TubeDETR: Spatio-Temporal Video Grounding with Transformers
Antoine Yang, Antoine Miech, Josef Sivic, Ivan Laptev, and Cordelia Schmid
CVPR 2022 (oral: top 4% submissions)
@inproceedings{yang2022tubedetr,
author    = {Yang, Antoine and Miech, Antoine and Sivic, Josef and Laptev, Ivan and Schmid, Cordelia},
title     = {TubeDETR: Spatio-Temporal Video Grounding With Transformers},
booktitle = {Proceedings of the IEEE/CVF Conference on Computer Vision and Pattern Recognition (CVPR)},
year      = {2022},
pages     = {16442-16453}}

We consider the problem of localizing a spatio-temporal tube in a video corresponding to a given text query. This is a challenging task that requires the joint and efficient modeling of temporal, spatial and multi-modal interactions. To address this task, we propose TubeDETR, a transformer-based architecture inspired by the recent success of such models for text-conditioned object detection. Our model notably includes: (i) an efficient video and text encoder that models spatial multi-modal interactions over sparsely sampled frames and (ii) a space-time decoder that jointly performs spatio-temporal localization. We demonstrate the advantage of our proposed components through an extensive ablation study. We also evaluate our full approach on the spatio-temporal video grounding task and demonstrate improvements over the state of the art on the challenging VidSTG and HC-STVG benchmarks.

Just Ask: Learning to Answer Questions from Millions of Narrated Videos
Antoine Yang, Antoine Miech, Josef Sivic, Ivan Laptev, and Cordelia Schmid
ICCV 2021 (oral: top 3% submissions)
@inproceedings{yang2021justask,
title={Just ask: Learning to answer questions from millions of narrated videos},
author={Yang, Antoine and Miech, Antoine and Sivic, Josef and Laptev, Ivan and Schmid, Cordelia},
booktitle={Proceedings of the IEEE/CVF International Conference on Computer Vision},
pages={1686--1697},
year={2021}}

Recent methods for visual question answering rely on large-scale annotated datasets. Manual annotation of questions and answers for videos, however, is tedious, expensive and prevents scalability. In this work, we propose to avoid manual annotation and generate a large-scale training dataset for video question answering making use of automatic cross-modal supervision. We leverage a question generation transformer trained on text data and use it to generate question-answer pairs from transcribed video narrations. Given narrated videos, we then automatically generate the HowToVQA69M dataset with 69M video-question-answer triplets. To handle the open vocabulary of diverse answers in this dataset, we propose a training procedure based on a contrastive loss between a video-question multi-modal transformer and an answer transformer. We introduce the zero-shot VideoQA task and show excellent results, in particular for rare answers. Furthermore, we demonstrate our method to significantly outperform the state of the art on MSRVTT-QA, MSVD-QA, ActivityNet-QA and How2QA. Finally, for a detailed evaluation we introduce iVQA, a new VideoQA dataset with reduced language biases and high-quality redundant manual annotations.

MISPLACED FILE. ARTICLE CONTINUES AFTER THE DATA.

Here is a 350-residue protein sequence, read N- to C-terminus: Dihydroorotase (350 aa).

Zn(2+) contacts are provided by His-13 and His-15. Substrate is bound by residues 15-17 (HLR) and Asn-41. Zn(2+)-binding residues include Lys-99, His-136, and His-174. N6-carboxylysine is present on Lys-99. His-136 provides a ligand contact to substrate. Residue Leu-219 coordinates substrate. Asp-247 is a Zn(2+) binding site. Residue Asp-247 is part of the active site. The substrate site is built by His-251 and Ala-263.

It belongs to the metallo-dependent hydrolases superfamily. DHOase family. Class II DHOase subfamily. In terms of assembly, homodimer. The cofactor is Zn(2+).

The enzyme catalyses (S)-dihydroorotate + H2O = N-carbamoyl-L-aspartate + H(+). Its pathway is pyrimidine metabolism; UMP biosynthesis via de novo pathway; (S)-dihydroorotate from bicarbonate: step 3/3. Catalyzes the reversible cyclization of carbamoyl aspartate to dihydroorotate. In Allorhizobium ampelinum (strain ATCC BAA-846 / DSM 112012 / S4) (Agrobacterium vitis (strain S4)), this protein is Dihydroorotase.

NAS evaluation is frustratingly hard
Antoine Yang, Pedro M. Esperança, and Fabio Maria Carlucci
ICLR 2020
@inproceedings{yang2020nasefh,
title={NAS evaluation is frustratingly hard},
author={Antoine Yang and Pedro M. Esperança and Fabio M. Carlucci},
booktitle={International Conference on Learning Representations},
year={2020},
url={https://openreview.net/forum?id=HygrdpVKvr}}